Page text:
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Super Dave

Dec 28, 2015
Sad news

Neil Peart, the drummer and lyricist for Rush, died Tuesday,
January 7th, in Santa Monica, California at age 67. The cause was brain cancer, which he had been quietly battling for three years, according to Elliot Mintz, a spokesperson for the Peart family. A representative for the band confirmed the news to Rolling Stone.



Jan 21, 2015
Dave's Song of the Day

I Had Too Much to Dream (Last Night) – The Electric Prunes

Saturday song of the day: Today’s song is an early example of psychedelic music.

In 1965, a group of students at Taft High School in Los Angeles formed a garage band called the Sanctions. The next year they changed their name to The Electric Prunes. Soon thereafter they were introduced to a producer and signed to Reprise Records. Most of their early songs were written by the professional songwriters Annette Tucker and Mancie Mantz.

One of these Tucker/Mantz compositions was I Had Too Much to Dream (Last Night), which replaced the usual concept of having altered consciousness from having too much to drink with the lasting effects of dreaming. Both musically and lyrically it took its cues from the nascent psychedelic movement developing in San Francisco.

I Had Too Much to Dream (Last Night) was released as a single in November 1966. The song did very well, reaching #11 on the Billboard Hot 100 chart. The band had a #27 hit with Get Me to the World on Time the following year, but never again made the top 40 after that. The Electric Prunes underwent numerous personnel changes over the next few years and disbanded in 1970. The band reformed in 1999 and has performed sporadically since then.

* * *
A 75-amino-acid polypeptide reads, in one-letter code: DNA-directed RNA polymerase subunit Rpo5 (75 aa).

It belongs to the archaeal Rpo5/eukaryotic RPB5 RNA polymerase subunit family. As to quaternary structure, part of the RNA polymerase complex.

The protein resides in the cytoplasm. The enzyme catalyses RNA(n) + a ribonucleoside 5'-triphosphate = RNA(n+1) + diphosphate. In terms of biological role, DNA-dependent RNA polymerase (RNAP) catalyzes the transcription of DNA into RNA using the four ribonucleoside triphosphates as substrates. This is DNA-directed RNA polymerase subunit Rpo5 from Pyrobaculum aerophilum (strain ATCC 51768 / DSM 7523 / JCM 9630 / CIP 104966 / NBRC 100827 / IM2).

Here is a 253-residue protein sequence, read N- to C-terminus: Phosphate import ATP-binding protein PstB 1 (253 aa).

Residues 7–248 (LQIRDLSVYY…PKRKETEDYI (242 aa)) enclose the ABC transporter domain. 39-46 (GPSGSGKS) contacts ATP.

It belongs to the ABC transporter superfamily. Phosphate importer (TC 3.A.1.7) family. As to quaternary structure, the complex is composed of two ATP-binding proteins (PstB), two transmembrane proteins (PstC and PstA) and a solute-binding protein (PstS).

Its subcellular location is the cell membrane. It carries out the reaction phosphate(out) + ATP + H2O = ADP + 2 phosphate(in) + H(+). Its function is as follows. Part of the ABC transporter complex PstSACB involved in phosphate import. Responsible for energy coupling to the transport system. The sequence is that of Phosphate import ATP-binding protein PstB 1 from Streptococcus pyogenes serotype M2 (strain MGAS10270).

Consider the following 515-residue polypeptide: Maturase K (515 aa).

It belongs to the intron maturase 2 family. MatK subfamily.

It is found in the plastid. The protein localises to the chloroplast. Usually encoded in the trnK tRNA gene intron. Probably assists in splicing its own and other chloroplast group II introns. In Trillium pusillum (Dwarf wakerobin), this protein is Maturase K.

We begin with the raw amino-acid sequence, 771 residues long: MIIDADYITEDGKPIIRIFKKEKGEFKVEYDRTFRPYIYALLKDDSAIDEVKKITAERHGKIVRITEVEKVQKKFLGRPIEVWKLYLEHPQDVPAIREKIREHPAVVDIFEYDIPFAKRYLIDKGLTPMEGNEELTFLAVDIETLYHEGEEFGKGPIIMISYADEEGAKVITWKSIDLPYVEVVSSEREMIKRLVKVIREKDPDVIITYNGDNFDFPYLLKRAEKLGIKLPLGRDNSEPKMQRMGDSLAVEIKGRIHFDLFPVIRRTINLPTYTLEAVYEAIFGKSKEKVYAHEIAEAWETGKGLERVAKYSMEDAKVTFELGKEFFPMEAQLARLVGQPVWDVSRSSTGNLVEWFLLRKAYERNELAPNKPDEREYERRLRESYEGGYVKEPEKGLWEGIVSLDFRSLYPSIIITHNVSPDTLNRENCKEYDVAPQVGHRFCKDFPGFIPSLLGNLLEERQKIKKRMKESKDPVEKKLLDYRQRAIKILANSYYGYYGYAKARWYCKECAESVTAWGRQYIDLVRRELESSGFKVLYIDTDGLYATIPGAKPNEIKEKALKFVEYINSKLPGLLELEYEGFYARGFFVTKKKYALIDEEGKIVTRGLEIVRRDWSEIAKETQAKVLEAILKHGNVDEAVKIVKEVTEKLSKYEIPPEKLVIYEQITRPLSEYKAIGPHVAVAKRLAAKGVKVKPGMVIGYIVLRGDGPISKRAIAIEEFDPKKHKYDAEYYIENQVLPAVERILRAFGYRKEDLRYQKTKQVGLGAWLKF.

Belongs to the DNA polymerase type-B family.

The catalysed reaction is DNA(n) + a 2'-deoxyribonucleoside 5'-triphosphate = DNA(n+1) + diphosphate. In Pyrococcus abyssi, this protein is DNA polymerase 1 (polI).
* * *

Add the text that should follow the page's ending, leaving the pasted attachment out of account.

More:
Tomorrow: But we don’t pull the strings


Jan 21, 2015
Dave's Song of the Day

Money Changes Everything – The Brains

Sunday song of the day: Today’s song was recorded and released twice by the original artist to very little commercial success, but became a hit when released by an established star.

In 1978, Tom Gray of the Atlanta-based band The Brains wrote a song titled Money Changes Everything. It told the story a woman dumping the singer because she had found a rich boyfriend to replace him. It was not a situation taken from Gray’s own life, but the concept had come from a conversation he’d had with a friend. As he explains, “We were just sort of gossiping about this couple we knew, and she said, ‘She’s going to leave him as soon as she finds somebody with money.’ And I said, ‘Wait a minute, excuse me.’ The idea of the song just appeared in my head right there.”

The Brains recorded the song shortly afterward, and it was released on the local Gray Matter label. Both “The Brains” and Tom Gray’s name relate to “Gray Matter,” which is easy to explain since the band released the record themselves. They initially pressed 1,000 copies, then another thousand when the first batch sold out. It was not a hit, but it did get enough attention – specifically a glowing review from Robert Christgau in The Village Voice – that Mercury Records signed the band.